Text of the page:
Zimbabwe has started receiving support from countries in the region and far afield, with a planeload of assistance arriving yesterday from Tanzania while a huge consignment is due to arrive this morning from Abu Dhabi, United Arab Emirates.
South Africa, Namibia and Angola have also pledged support.
Locally, The Herald understands business will hand over an assortment of goods for the President to channel to his stricken people reeling from the deadly effects of Cyclone Idai which has left a trail destruction and death in the eastern and south-western parts of the country.
Over 100 people have been confirmed dead, while thousands of others have been displaced, with far more destruction being wrought in the neighbouring countries of Mozambique and Malawi.
Speaking in Mutare yesterday, President Mnangagwa said the country had received pledges of support in the form of helicopters, medicines, vehicles among many others with friendly countries responding positively to his calls for assistance in the dark hour.
"On Saturday, when I was advised of the destruction in Manicaland, there was not much information. I advised my counterpart in Abu Dhabi that I should go home and address the effects of the cyclone. Our hosts enquired what we required and we sent word back home to be briefed of the requirements. The most likely materials we found necessary included medicines, tents, blankets, motor vehicles and so on," he said.
"The ruler of Abu Dhabi promised that he will send these materials that they pledged in three days."
The President said the head of the Red Cross Society in Abu Dhabi had already put together these things and they will arrive within three days, minus the vehicles, which would arrive later.
He added:"The Tanzanian President (John) Magufuli called me and expressed his condolences. He asked me what assistance they can provide and we gave them a list. A plane will arrive tomorrow with the materials we have mentioned to him. Condolence messages have also come from Angola, Namibia and South Africa. South Africa has provided us with an Air Ambulance as well as a passenger helicopter. We are grateful for all this assistance.
"We are aware that South Africa has also been affected by the cyclone and so far we understand that more than 100 people have died. In Mozambique we understand that more than 1 000 people have died and there has been serious devastation and loss of property around Beira."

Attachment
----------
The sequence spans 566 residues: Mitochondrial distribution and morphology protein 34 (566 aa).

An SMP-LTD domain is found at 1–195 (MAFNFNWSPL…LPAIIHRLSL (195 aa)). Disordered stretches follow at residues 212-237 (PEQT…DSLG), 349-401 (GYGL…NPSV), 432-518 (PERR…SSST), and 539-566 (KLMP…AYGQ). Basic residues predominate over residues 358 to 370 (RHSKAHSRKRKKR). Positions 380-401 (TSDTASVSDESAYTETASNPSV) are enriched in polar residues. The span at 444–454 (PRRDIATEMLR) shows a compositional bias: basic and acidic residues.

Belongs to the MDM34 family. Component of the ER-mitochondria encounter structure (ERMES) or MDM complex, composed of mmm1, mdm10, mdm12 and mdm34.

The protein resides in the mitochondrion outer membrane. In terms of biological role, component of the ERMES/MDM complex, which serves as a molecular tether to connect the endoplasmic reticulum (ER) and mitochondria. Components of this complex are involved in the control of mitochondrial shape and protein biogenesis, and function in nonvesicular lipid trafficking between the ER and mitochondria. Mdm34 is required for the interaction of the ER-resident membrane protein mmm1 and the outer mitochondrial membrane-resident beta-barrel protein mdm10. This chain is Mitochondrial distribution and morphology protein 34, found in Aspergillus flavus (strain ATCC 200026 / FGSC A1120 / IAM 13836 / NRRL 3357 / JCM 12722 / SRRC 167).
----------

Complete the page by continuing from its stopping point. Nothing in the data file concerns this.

President Mnangagwa said it was fortunate that the mountainous terrain in Manicaland had helped to weaken Cyclone Idai as it moved towards Malawi and back to the sea.
"We, according to the weatherman, helped to weaken Idai. We are grateful that we have these mountains because had they not been there, the cyclone would have had a worse impact," he said.
And last night, Presidential spokesperson Mr George Charamba, who is also the Deputy Chief Secretary to the President and Cabinet (Presidential Communications), confirmed that a consignment of material from Tanzania had arrived, with support from UAE on the way.
"This evening, the President has received a 15-tonne consignment of material for alleviation of cyclone victims from the government of Tanzania," said Mr Charamba.
"This is a gift by the people of Zimbabwe through their Government to the people of Zimbabwe through President Mnangagwa. Tomorrow afternoon, the President will be receiving a planeload of materials from United Arab Emirates and this is arising from his recent working visit to that country. The material is a gift from the people of UAE through their humanitarian arm called Red Crescent. It is understood that it will have materials that include medicines, tents and many other things that are required to support the cyclone victims.
"I am aware that the President has received two planes from South Africa (helicopters), one which is an air rescue service plane and another which is an all-weather helicopter which had been chartered by a well-wisher. Tomorrow (today) when it's clear, the President will be going to Chimanimani."